by Bruce Myint | May 01, 2004

When it comes to coupling wine with food, who hasn’t relied on the age-old rule of pairing white wine with fish and red wine with meat? Well, think again. That rule is outdated, according to Kim Fallon, wine steward at the Lodge at Sonoma (Calif.). In fact, she argues, if the food is well-balanced and harmoniously integrated, almost any well-made wine will work.
    This caveat underscores the uncertain and often mysterious process of matching wine with cuisine. While planners usually can rely on trained banquet staff for advice, Fallon (whose skills have helped the Lodge win the Wine Spectator Award of Excellence two years in a row) offers a few tips to keep in mind when planning the perfect meal.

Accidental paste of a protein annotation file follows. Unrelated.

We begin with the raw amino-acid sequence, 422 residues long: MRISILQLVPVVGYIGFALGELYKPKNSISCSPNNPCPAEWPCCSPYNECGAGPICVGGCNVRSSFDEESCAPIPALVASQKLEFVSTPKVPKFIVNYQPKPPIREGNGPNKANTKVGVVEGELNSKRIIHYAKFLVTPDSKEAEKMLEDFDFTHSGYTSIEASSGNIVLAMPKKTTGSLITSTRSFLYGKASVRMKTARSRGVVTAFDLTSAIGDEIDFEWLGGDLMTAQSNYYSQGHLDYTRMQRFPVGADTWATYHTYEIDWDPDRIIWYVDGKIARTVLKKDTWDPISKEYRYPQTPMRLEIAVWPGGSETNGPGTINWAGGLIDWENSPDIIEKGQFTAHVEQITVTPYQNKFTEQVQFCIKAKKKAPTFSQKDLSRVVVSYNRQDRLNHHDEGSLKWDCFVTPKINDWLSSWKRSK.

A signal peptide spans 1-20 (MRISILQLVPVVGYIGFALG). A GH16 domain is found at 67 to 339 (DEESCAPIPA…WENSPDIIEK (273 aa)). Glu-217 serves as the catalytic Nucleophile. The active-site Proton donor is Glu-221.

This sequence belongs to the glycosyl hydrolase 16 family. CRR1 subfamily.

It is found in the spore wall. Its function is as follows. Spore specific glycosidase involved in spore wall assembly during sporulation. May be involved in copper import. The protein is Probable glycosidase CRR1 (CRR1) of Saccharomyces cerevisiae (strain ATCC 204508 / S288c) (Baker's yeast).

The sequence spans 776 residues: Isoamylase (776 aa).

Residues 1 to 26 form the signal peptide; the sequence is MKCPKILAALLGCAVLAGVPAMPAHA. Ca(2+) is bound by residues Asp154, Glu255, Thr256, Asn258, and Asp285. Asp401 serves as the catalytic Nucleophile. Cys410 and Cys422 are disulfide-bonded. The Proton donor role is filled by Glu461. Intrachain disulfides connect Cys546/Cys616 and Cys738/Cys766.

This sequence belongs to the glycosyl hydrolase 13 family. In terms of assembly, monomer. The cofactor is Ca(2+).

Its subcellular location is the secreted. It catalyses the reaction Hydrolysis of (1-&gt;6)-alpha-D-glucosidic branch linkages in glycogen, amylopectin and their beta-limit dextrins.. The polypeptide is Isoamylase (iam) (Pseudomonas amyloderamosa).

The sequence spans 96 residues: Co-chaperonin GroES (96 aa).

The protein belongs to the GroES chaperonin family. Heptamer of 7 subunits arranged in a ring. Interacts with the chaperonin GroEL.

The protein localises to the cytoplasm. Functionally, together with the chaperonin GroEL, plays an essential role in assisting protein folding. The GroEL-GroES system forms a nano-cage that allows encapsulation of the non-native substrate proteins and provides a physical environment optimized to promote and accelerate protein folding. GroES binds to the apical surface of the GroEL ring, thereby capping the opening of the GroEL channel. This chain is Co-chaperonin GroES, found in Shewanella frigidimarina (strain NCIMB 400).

1. Buy locally when possible. A great way to offer a taste of the meeting destination is to drink from fruit grown in nearby vineyards. “Local wines speak to the area you have chosen for your meeting,” says Fallon. “By choosing a local variety, you can absorb some color from the surrounding community.”
    2. Experiment. The products of lesser-known vintners can be just as impressive as those of big-name wineries. For example, while Fallon tries incorporating “benchmark” wines such as Chateau St. Jean Cinq Cepages or Robert Young Chardonnay, she also encourages guests to sample from some of the area’s smaller producers, such as the Nicholson Ranch and the Robledo Family Winery.
    3. Watch your numbers. Big groups beware. Small wineries are known to produce only 200 cases of wine each year and sometimes will balk at filling larger orders.